A metal/polymer hybrid featuring nanotechnology aimed at extremely lightweight components was introduced at K 2007 today by DuPont Engineering Polymers and partners Morph Technologies of Toronto, Canada; Integran Technologies, of Pittsburgh, PA; and PowderMetal Technologies of Carlsbad, CA. Key to the technology is a new proprietary process called MetalFuse that applies precise amounts of nanometal to molded plastic components. Parts are said to have the stiffness of aluminum or magnesium but with better strength. Grain sizes of the metals are 1000 times smaller than conventional metals. “Nanocrystalline nickel or nickel-iron are high-performance metals that are two to three times stronger than normal steel and are also significantly harder, with better wear and friction performance,” says Gino Palumbo, president of Integran Tehcnologies. Initial development will focus on selected applications in the automotive, consumer electronics, and sporting goods markets.
More and more robots are becoming more autonomous all the time. Now Lockheed Martin has completed a demo mission with two completely autonomous robotic vehicles performing resupply, reconnaissance, surveillance, and target acquisition.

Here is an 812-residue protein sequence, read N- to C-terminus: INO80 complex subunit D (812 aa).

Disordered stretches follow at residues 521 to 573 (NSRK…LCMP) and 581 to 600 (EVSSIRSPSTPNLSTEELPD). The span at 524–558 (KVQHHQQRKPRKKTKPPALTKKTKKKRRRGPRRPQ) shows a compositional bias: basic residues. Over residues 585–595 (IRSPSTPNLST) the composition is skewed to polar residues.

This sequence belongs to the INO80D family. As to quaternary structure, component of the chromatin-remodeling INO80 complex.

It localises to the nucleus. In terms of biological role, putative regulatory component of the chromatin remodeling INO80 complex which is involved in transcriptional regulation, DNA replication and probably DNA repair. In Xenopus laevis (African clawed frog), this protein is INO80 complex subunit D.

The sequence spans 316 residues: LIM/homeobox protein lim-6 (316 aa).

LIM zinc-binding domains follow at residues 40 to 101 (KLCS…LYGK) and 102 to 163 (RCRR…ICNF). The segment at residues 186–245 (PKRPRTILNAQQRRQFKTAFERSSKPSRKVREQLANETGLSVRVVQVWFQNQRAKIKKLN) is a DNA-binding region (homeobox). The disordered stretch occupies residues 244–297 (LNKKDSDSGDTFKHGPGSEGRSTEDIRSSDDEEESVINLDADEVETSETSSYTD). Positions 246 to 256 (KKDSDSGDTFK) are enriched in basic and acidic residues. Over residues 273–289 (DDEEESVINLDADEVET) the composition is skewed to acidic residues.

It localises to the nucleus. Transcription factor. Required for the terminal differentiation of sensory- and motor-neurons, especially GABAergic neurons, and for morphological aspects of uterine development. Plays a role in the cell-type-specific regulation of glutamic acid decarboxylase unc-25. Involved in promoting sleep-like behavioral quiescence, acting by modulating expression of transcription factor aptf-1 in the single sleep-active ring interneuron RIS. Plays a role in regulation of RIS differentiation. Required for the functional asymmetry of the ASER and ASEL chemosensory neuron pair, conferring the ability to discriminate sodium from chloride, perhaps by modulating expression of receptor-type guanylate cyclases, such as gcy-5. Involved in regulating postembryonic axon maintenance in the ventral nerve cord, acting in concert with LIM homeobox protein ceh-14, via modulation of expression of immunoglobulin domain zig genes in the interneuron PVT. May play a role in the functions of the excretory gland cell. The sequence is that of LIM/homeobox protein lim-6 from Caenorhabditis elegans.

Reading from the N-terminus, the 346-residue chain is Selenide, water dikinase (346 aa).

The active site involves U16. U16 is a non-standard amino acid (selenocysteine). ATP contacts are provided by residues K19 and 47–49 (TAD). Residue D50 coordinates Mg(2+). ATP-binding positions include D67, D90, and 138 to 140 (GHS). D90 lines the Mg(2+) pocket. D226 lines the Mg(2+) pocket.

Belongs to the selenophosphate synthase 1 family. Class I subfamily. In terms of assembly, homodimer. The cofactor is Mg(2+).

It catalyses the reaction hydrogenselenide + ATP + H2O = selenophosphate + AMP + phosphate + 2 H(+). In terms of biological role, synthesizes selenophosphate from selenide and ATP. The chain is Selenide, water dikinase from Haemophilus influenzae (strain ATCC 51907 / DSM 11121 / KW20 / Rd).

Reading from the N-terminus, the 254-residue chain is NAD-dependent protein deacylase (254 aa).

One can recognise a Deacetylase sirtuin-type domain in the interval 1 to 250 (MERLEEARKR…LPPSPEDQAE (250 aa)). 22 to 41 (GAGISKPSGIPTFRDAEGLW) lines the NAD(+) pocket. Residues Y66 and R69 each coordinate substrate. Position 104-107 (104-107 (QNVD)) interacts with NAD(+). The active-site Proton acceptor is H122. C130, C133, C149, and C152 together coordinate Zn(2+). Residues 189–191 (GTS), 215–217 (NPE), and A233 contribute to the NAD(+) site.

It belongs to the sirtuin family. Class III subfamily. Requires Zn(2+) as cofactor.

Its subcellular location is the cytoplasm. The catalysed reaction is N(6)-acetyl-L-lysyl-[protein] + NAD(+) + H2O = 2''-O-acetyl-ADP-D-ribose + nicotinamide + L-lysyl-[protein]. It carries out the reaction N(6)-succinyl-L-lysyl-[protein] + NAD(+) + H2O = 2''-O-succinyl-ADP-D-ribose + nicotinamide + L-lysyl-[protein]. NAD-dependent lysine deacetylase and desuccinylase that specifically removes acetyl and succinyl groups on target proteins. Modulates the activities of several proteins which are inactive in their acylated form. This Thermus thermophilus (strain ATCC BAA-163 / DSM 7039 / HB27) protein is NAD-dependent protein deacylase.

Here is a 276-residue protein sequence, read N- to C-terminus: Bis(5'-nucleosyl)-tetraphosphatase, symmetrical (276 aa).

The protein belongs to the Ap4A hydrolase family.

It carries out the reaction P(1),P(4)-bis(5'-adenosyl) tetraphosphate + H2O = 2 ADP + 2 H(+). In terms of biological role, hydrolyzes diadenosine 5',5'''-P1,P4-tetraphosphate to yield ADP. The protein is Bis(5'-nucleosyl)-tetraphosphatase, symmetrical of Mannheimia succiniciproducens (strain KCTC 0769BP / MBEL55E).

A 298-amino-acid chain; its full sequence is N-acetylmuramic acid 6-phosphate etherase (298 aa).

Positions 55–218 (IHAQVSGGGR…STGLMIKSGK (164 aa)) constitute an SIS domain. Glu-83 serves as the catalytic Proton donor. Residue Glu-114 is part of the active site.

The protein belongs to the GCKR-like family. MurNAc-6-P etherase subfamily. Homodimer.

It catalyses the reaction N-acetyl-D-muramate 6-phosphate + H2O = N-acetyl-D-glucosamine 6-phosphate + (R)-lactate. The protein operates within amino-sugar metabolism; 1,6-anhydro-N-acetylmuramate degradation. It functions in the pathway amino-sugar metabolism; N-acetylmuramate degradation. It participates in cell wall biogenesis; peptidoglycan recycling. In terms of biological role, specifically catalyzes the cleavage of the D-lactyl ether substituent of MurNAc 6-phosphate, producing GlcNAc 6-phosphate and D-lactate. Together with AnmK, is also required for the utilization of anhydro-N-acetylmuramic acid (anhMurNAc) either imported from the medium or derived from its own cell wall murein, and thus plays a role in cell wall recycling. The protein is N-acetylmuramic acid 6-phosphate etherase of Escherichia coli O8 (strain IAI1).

Producing high-quality end-production metal parts with additive manufacturing for applications like aerospace and medical requires very tightly controlled processes and materials. New standards and guidelines for machines and processes, materials, and printed parts are underway from bodies such as ASTM International.
Although plastics make up only about 11% of all US municipal solid waste, many are actually more energy-dense than coal. Converting these non-recycled plastics into energy with existing technologies could reduce US coal consumption, as well as boost domestic energy reserves, says a new study.
This year's Dupont-sponsored WardsAuto survey of automotive designers and other engineers shows lightweighting dominates the discussion. But which materials will help them meet the 2025 CAFE standards are not entirely clear.
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